House Republicans Prove States’ Rights only Apply to Red States in California Drought Bill

by Joan McCarter –


The House approved a California “drought relief” bill, 245-176. Republicans say that the intent is “to confront California’s four-year-long drought and an attempt to fight back at Democratic policies that the GOP says prioritize fish over humans.” The intent also was to undermine the state’s own management of the crisis, something that would be all but unthinkable with a red state. The LA Times editorial board blasted the legislation before it passed, saying that it “offers little in the way of actual drought relief and even in years of abundant supply would serve Central Valley agricultural interests with new taxpayer-financed dams.”

The legislation would undermine not just California’s management of the crisis, but existing environmental laws that protect fisheries that are an economic component for the rest of the Pacific Northwest.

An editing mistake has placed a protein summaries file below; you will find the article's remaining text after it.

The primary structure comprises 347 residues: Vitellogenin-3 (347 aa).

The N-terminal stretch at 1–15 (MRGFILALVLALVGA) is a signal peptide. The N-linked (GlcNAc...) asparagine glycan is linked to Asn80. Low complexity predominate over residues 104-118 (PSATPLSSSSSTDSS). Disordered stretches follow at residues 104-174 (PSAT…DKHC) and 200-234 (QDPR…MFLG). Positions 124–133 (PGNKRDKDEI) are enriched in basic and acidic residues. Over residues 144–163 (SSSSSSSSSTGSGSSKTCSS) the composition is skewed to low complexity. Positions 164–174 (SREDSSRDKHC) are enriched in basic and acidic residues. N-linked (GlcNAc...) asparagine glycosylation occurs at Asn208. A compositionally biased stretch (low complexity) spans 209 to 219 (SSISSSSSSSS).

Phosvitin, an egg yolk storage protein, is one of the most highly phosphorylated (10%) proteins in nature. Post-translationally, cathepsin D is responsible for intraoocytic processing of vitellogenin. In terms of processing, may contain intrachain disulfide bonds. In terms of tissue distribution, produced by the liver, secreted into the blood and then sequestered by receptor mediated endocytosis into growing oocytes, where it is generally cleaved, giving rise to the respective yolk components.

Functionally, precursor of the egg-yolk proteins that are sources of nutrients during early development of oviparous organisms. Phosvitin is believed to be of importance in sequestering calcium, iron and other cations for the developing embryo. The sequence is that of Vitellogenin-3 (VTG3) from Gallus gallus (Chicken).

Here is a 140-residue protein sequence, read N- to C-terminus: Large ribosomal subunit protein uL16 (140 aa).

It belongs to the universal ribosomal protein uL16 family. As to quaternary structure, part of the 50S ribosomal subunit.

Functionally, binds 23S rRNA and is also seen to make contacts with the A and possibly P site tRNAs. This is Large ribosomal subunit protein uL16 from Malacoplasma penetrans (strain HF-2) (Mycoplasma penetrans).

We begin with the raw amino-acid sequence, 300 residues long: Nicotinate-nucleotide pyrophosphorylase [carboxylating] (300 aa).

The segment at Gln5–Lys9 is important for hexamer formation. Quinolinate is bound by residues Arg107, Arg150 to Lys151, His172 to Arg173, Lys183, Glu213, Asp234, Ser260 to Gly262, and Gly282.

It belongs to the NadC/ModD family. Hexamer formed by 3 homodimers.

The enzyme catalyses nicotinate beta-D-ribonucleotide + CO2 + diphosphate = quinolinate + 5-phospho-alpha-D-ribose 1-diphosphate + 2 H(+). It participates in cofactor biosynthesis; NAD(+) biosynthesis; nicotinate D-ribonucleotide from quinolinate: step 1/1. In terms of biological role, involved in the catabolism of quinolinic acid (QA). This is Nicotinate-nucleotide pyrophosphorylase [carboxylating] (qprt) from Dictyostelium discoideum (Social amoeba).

One particularly controversial segment would alter how the Environmental Protection Agency determines whether certain species of fish are in need of protection under the Endangered Species Act, potentially freeing up some water used to protect fish.Valadao accused opponents of prioritizing “an extreme environmental agenda that places the needs of fish over the needs of people.”

Environmental groups argued the bill substitutes politics for science and risks harming endangered species.

“This legislation is a special-interest wish list for agribusinesses that would gut protections for salmon and other endangered species, preempt state laws that protect fish and wildlife, and overturn the court-approved settlement to restore the San Joaquin River,” said Doug Obegi, a California-based senior attorney at the Natural Resources Defense Council, in a statement.

President Obama has said he would veto the legislation, and neither of California’s senators support it. Sen. Dianne Feinstein has offered her own proposal that included some of the House bill’s provisions, but she “cannot support the bill as passed” because it “would violate environmental law.” The bill in this form will not pass the Senate, which means that the House has wasted another several days—while looking at just a handful of working days left before August recess—on hyper-partisan legislation that won’t become law. Again.


Reprinted with permission from Daily Kos


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